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Simon shuddered and kicked Luke’s fridge door shut. “Order pizza?”

“I already did,” said Luke, coming into the kitchen with the cordless phone in hand. “One large veggie pie, three Cokes. And I called the hospital,” he added, hanging the phone up. “There’s been no change with Jocelyn.”

“Oh,” Clary said. She sat down at the wooden table in Luke’s kitchen. Usually Luke was pretty neat, but at the moment the table was covered in unopened mail and stacks of dirty plates. Luke’s green duffel hung across the back of a chair. She knew she should be helping with the cleaning up, but lately she just hadn’t had the energy. Luke’s kitchen was small and a little dingy at the best of times—he wasn’t much of a cook, as evidenced by the fact that the spice rack that hung over the old-fashioned gas stove was empty of spices. Instead, he used it to hold boxes of coffee and tea.

Simon sat down next to her as Luke cleared the dirty dishes off the table and dumped them into the sink. “Are you okay?” he asked in a low voice.

“I’m all right.” Clary managed a smile. “I didn’t expect my mom to wake up today, Simon. I have this feeling she’s—waiting for something.”

“Do you know what?”

“No. Just that something’s missing.” She looked up at Luke, but he was involved in vigorously scrubbing the plates clean in the sink. “Or someone.”

Simon looked quizzically at her, then shrugged. “So it sounds like the scene at the Institute was pretty intense.”

Clary shuddered. “Alec and Isabelle’s mom is scary.”

“What’s her name again?”

“May-ris,” said Clary, copying Luke’s pronunciation.

“It’s an old Shadowhunter name.” Luke dried his hands on a dishcloth.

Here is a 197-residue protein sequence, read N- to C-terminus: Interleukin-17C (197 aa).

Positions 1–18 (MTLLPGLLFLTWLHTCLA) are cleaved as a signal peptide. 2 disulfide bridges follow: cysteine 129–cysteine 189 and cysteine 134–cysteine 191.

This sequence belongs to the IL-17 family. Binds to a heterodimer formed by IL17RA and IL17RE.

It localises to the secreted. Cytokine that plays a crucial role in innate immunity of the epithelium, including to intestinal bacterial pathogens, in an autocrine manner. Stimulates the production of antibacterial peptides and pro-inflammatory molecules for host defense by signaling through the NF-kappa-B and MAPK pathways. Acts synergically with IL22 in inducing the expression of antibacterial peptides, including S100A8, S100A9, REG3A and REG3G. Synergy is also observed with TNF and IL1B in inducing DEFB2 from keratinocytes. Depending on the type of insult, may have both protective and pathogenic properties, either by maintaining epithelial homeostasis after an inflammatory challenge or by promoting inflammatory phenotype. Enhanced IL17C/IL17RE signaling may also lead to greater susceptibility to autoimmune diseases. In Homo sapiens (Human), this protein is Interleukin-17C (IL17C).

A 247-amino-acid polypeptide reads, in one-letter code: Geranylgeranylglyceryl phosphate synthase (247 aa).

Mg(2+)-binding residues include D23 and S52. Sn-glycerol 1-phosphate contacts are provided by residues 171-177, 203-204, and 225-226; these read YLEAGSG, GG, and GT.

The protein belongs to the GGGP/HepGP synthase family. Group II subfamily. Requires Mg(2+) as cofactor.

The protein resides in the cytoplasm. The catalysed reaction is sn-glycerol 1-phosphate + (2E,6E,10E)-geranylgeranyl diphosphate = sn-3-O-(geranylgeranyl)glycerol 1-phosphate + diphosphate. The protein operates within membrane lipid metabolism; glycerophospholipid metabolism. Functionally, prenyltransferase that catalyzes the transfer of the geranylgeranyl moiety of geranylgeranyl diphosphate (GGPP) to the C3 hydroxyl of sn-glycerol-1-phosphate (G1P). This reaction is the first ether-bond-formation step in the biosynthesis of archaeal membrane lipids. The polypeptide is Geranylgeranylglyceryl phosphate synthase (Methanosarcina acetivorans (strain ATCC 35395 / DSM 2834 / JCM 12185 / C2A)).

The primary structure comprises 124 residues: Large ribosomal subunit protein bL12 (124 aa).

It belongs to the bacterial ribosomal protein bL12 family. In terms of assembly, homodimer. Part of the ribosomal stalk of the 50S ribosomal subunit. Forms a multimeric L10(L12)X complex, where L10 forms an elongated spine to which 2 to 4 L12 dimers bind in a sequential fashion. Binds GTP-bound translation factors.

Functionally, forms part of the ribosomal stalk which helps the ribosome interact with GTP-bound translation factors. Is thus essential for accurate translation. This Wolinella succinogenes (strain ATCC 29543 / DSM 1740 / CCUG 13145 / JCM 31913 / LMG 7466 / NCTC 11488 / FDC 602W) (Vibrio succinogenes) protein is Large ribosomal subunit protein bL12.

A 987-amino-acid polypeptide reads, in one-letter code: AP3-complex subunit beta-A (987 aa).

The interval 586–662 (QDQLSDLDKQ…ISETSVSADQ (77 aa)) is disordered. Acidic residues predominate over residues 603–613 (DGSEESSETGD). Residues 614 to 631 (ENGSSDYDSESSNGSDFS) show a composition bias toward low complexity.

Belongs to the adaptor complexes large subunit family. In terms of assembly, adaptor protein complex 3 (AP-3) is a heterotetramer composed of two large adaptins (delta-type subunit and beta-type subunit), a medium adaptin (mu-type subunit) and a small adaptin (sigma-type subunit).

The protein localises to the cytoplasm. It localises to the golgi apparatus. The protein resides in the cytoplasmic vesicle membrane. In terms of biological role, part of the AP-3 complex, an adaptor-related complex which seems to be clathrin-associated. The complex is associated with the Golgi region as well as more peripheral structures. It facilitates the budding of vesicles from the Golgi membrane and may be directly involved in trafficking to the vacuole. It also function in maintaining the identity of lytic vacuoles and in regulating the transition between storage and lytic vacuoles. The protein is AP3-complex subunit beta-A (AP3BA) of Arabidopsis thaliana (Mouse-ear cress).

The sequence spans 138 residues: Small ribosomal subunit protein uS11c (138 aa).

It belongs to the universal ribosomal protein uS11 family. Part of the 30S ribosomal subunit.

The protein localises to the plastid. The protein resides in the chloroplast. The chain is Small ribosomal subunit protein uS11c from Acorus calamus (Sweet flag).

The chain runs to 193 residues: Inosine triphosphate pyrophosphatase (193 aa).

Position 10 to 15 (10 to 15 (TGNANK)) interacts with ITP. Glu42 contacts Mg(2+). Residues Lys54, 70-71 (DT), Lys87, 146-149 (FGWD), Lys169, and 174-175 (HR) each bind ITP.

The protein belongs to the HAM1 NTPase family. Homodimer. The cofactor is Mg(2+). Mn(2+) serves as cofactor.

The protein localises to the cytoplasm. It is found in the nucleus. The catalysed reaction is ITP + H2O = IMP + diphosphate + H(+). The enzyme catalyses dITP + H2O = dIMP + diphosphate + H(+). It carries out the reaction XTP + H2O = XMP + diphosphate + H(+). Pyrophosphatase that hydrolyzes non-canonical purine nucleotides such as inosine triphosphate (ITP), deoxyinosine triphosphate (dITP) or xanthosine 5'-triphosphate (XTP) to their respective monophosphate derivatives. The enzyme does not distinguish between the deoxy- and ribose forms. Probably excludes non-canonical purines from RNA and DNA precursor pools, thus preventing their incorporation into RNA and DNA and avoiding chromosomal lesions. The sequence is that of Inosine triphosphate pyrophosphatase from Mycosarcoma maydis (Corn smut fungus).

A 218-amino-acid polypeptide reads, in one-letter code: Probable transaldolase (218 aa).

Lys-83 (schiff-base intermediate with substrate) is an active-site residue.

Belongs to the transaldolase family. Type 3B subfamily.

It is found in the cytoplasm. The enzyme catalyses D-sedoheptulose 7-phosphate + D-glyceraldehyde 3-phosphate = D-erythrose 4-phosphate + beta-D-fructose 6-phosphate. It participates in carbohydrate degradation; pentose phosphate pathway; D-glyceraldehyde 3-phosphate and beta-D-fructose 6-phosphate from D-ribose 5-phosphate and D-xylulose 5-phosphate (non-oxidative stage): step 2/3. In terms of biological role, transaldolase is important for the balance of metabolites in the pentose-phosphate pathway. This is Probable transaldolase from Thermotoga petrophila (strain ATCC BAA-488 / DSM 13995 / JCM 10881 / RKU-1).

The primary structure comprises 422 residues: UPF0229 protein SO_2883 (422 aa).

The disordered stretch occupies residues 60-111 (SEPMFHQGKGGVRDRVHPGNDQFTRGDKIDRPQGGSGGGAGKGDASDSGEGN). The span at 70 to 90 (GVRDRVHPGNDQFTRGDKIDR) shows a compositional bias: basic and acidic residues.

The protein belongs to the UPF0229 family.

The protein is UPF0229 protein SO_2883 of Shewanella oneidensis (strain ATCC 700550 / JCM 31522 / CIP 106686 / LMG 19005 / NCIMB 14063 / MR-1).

“And Jace decided to stay there and deal with this Inquisitor person? He didn’t want to leave?” Simon said.

“It’s what he has to do if he ever wants to have a life as a Shadowhunter,” said Luke. “And being that—one of the Nephilim—means everything to him. I knew other Shadowhunters like him, back in Idris. If you took that away from him—”

The familiar buzz of the doorbell sounded. Luke tossed the dishcloth onto the counter. “I’ll be right back.”

As soon as he was out of the kitchen, Simon said, “It’s really weird thinking of Luke as someone who was once a Shadowhunter. Weirder than it is thinking of him as a werewolf.”

“Really? Why?”

Simon shrugged. “I’ve heard of werewolves before. They’re sort of a known element. So he turns into a wolf once a month, so what. But the Shadowhunter thing—they’re like a cult.”

“They’re not like a cult.”

“Sure they are. Shadowhunting is their whole lives. And they look down on everyone else. They call us mundanes. Like they’re not human beings. They’re not friends with ordinary people, they don’t go to the same places, they don’t know the same jokes, they think they’re above us.” Simon pulled one gangly leg up and twisted the frayed edge of the hole in the knee of his jeans. “I met another werewolf today.”

“Don’t tell me you were hanging out with Freaky Pete at the Hunter’s Moon.” There was an uneasy feeling in the pit of her stomach, but she couldn’t have said exactly what was causing it. Probably free-floating stress.

“No. It was a girl,” Simon said. “About our age. Named Maia.”

“Maia?” Luke was back in the kitchen carrying a square white pizza box. He dropped it onto the table and Clary reached over to pop it open. The smell of hot dough, tomato sauce, and cheese reminded her how starved she was. She tore off a slice, not waiting for Luke to slide a plate across the table to her. He sat down with a grin, shaking his head.

“Maia’s one of the pack, right?” Simon asked, taking a slice himself.

Luke nodded. “Sure. She’s a good kid. I’ve had her over here a few times looking out for the bookstore while I’ve been at the hospital. She lets me pay her in books.”

Simon looked at Luke over his pizza. “Are you low on money?”

Luke shrugged. “Money’s never been important to me, and the pack looks after its own.”

Clary said, “My mom always said that when we ran low on money she’d sell one of my dad’s stocks. But since the guy I thought was my dad wasn’t my dad, and I doubt Valentine has any stocks—”